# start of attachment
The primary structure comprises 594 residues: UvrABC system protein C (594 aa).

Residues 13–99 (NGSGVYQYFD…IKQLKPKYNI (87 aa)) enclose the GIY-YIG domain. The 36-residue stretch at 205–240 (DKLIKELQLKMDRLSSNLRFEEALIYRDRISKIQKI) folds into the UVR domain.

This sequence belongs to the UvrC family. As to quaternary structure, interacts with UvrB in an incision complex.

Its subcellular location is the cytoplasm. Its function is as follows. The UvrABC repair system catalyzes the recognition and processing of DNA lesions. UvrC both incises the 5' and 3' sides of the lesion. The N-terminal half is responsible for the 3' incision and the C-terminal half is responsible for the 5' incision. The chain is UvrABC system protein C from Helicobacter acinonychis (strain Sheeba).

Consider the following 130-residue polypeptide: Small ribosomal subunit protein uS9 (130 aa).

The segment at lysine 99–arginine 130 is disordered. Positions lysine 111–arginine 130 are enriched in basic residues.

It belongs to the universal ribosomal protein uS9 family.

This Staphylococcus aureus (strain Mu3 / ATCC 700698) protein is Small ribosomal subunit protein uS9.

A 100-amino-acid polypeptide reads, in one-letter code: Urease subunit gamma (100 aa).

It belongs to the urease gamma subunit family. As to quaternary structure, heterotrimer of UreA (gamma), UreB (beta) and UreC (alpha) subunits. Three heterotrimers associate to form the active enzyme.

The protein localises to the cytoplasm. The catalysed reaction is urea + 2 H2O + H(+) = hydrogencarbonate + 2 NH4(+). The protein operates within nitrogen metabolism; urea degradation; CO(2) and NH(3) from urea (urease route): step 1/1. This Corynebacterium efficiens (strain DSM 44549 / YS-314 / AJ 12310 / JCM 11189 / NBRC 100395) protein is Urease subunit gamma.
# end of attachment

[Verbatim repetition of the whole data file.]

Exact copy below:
The primary structure comprises 594 residues: UvrABC system protein C (594 aa).

Residues 13–99 (NGSGVYQYFD…IKQLKPKYNI (87 aa)) enclose the GIY-YIG domain. The 36-residue stretch at 205–240 (DKLIKELQLKMDRLSSNLRFEEALIYRDRISKIQKI) folds into the UVR domain.

This sequence belongs to the UvrC family. As to quaternary structure, interacts with UvrB in an incision complex.

Its subcellular location is the cytoplasm. Its function is as follows. The UvrABC repair system catalyzes the recognition and processing of DNA lesions. UvrC both incises the 5' and 3' sides of the lesion. The N-terminal half is responsible for the 3' incision and the C-terminal half is responsible for the 5' incision. The chain is UvrABC system protein C from Helicobacter acinonychis (strain Sheeba).

Consider the following 130-residue polypeptide: Small ribosomal subunit protein uS9 (130 aa).

The segment at lysine 99–arginine 130 is disordered. Positions lysine 111–arginine 130 are enriched in basic residues.

It belongs to the universal ribosomal protein uS9 family.

This Staphylococcus aureus (strain Mu3 / ATCC 700698) protein is Small ribosomal subunit protein uS9.

A 100-amino-acid polypeptide reads, in one-letter code: Urease subunit gamma (100 aa).

It belongs to the urease gamma subunit family. As to quaternary structure, heterotrimer of UreA (gamma), UreB (beta) and UreC (alpha) subunits. Three heterotrimers associate to form the active enzyme.

The protein localises to the cytoplasm. The catalysed reaction is urea + 2 H2O + H(+) = hydrogencarbonate + 2 NH4(+). The protein operates within nitrogen metabolism; urea degradation; CO(2) and NH(3) from urea (urease route): step 1/1. This Corynebacterium efficiens (strain DSM 44549 / YS-314 / AJ 12310 / JCM 11189 / NBRC 100395) protein is Urease subunit gamma.